By Adrian
Sep 30, 2015

Honoring a Fallen Eagle

Scouting tends to build strong bonds—between the Scouts themselves, between the Scouts and their adult leaders, and between the individual leaders themselves. So, it has a profound impact on a Troop when a Scout passes away, even if it occurs years after a Scout has graduated from the Troop.

Tragically, one of our Eagle Scouts, Michael (Mikee) Linville, passed away in a skiing accident a few years ago at just 25 years of age.  He was not only one of our Eagle Scouts, he was also the son of Dick Linville, one of our adult leaders. Our Troop is a close one and many of our adult leaders have served together for a decade or more, so it’s hard to describe what an impact it had on the whole Troop.

Troop 411 Eagle Scouts remember Mikee


The loss of a child is so enormous, there isn’t very much you can do to comfort the family.  The Troop rallied around Mikee’s parents Dick and Sharon and his sister Sarah, and we sent a strong contingent of Scouts and leaders to his memorial service.  A lot of his Patrol was able to be there, but they wanted to do something a bit more lasting to honor Michael’s memory for the long-term. So, a few of the leaders got together and sort of unanimously decided to create a scholarship fund in Mikee’s name.

Mikee RedfishIt is funded not with Troop money, but with voluntary donations from various adults and Scouts who knew him and want to remember him.  It is used as needed, at the Scoutmaster’s discretion, to cover Summer Camp and other costs for young men in the Troop who are financially challenged.  It is handled very discretely between the family, the Scoutmaster and the Treasurer, so no one is ever embarrassed due to the lack of funds.  And if it starts running a bit low, donations seem to quietly show up.  Michael died doing something he loved to do, back-country skiing, and that love stemmed from his outdoor experiences during his Scouting years, so it seems fitting to honor his life and his love of the outdoors by helping other young men enjoy the same experiences.

Mikee is also honored at every Eagle Court of Honor.  We begin each ceremony by reading the names of all 123 of our Eagle Scouts.  We also have an oak display box that contains a series of candles to represent each one.  When we are able to use real candles, his is a gold one, but usually we use electric candles, so his is a red, white, and blue one among all the white ones.  So even though most of the current crop of Scouts never had the chance to meet him, they all know his name and his story because we do our best to keep his memory alive.  We had an Eagle Court of Honor just recently for five boys, and Mikee’s father Dick, a Silver Beaver Award recipient was gifted with several mentor pins from grateful Scouts who have benefited from his ongoing leadership in our Troop.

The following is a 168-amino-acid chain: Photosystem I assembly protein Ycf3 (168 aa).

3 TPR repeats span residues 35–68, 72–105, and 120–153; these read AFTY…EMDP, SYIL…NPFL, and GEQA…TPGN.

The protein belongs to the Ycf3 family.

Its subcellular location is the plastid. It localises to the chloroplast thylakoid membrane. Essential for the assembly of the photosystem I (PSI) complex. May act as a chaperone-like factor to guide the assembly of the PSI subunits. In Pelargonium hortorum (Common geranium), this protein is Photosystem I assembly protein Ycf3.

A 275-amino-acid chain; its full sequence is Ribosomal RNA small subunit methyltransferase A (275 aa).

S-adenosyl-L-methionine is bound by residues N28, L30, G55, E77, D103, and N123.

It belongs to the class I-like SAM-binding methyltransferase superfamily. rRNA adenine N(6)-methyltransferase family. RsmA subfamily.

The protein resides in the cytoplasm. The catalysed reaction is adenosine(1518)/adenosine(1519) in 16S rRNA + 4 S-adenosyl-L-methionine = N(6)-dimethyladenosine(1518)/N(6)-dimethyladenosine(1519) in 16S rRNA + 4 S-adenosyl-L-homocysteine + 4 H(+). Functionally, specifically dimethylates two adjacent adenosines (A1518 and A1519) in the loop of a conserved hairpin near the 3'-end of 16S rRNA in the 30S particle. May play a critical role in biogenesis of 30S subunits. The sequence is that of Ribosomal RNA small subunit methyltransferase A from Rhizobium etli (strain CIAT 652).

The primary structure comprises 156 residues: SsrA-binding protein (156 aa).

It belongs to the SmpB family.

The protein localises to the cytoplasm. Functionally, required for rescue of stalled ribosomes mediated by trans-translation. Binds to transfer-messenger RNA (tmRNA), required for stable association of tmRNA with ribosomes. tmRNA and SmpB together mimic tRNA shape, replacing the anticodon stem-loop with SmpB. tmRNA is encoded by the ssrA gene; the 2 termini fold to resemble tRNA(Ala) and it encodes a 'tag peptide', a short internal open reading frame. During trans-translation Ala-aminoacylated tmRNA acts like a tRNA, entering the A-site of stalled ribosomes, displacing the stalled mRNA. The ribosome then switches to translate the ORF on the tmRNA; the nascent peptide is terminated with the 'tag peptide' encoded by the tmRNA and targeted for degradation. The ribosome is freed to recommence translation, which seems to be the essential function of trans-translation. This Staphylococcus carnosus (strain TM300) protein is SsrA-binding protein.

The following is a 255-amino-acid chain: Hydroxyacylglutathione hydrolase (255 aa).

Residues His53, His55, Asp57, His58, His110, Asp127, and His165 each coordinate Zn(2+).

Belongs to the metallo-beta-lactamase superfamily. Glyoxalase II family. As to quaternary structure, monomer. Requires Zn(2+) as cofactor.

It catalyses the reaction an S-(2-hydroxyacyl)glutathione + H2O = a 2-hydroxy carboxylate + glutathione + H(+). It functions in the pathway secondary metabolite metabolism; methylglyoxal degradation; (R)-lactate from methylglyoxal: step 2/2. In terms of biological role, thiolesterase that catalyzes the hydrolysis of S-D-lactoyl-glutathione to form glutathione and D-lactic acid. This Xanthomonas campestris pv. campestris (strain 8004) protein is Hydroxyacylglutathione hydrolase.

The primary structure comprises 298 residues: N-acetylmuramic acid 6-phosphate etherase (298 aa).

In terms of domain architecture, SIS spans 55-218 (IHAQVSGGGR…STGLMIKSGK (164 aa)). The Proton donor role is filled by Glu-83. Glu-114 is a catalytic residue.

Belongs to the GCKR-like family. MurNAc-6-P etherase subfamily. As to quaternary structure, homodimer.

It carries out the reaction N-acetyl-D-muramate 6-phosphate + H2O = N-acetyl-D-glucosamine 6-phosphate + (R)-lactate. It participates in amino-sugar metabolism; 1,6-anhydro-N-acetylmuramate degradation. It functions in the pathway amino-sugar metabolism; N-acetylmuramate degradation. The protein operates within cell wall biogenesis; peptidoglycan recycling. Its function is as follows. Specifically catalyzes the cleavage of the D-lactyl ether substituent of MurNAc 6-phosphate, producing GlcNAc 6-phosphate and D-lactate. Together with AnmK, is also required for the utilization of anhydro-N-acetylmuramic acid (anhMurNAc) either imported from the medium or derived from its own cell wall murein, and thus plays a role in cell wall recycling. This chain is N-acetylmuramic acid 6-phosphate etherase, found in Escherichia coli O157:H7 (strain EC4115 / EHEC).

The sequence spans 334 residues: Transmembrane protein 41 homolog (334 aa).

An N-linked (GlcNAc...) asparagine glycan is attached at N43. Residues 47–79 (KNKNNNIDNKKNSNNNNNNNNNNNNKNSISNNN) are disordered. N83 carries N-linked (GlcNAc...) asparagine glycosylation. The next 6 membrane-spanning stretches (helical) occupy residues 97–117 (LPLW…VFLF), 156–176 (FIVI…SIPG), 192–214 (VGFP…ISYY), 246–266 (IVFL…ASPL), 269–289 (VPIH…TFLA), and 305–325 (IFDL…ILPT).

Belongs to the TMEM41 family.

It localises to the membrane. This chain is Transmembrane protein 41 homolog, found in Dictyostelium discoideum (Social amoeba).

These are some memories Michael’s sister Sarah shared with us:

I didn’t know Mikee well in his Scouting world. I remember when he and my dad made little wooden race cars in our basement to race for Scouts and I insisted that I be made one to decorate on my own. I remember the wooden, multi-colored turtle figure he made to hold his uniform ascot in place. And I remember his Eagle ceremony and the pride my mother took in wrapping that blue scarf around his neck. But mostly Scouts was a gift for Mikee and my father, Dick Linville, who has unwaveringly continued his valued participation in Troop 411 after Mikee graduated from the Troop and after Mikee died.

Dick and Mikee – Summer Camp 2001

Memories that my father will hold dear in his heart forever include their first Boy Scout campout in February,1996 with Troop 67, just west of Lyons, Colorado.  They made snow caves to sleep in. “It was very cold,” Dad remembers, “I made him a cup of hot chocolate and served it to him while he was still in his sleeping bag – I’ll not easily forget his smile.”

Later in life Mikee invested himself even more dedicatedly to the outdoors and their activities. He found rock climbing and alpinism as a way to build his self-confidence and a way to delve into the concept of fear, its value and what it means to work in its presence without failure. Mikee’s first climbing experience was with my Dad and the Boy Scouts at a summer camp in New Fork, Wyoming in 2000. Dad remembers that not many Scouts were able to finish their climbs, but Mikee climbed and rappelled successfully in sandals.

Mikee WarbonetAlthough Scouts was a catalyst for Mikee to appreciate the outdoors and to begin to understand what it means to be a steward for the earth, his sense of curiosity and awe about his world was something that was in him from the beginning. My mom kept a letter from his kindergarten teacher, written in 1991 before he went on to first grade. His teacher wrote that “He is very aware of Mother Earth and Father Sky and will talk about them often. Michael has a gift of genuine sensitivity and concern for our environment.”

Adrian_Webversion_2013_04_closeupAuthor: Adrian |  Adrian is a blogger who is passionate about helping parents with parenting tips, managing their finances, and organizing their homes. She has a full-time job in the financial industry and is part of the leadership of Troop 411 at Hilltop United Methodist Church in Sandy, UT.

Print Friendly, PDF & Email

Leave a Reply

Your email address will not be published. Required fields are marked *

This site uses Akismet to reduce spam. Learn how your comment data is processed.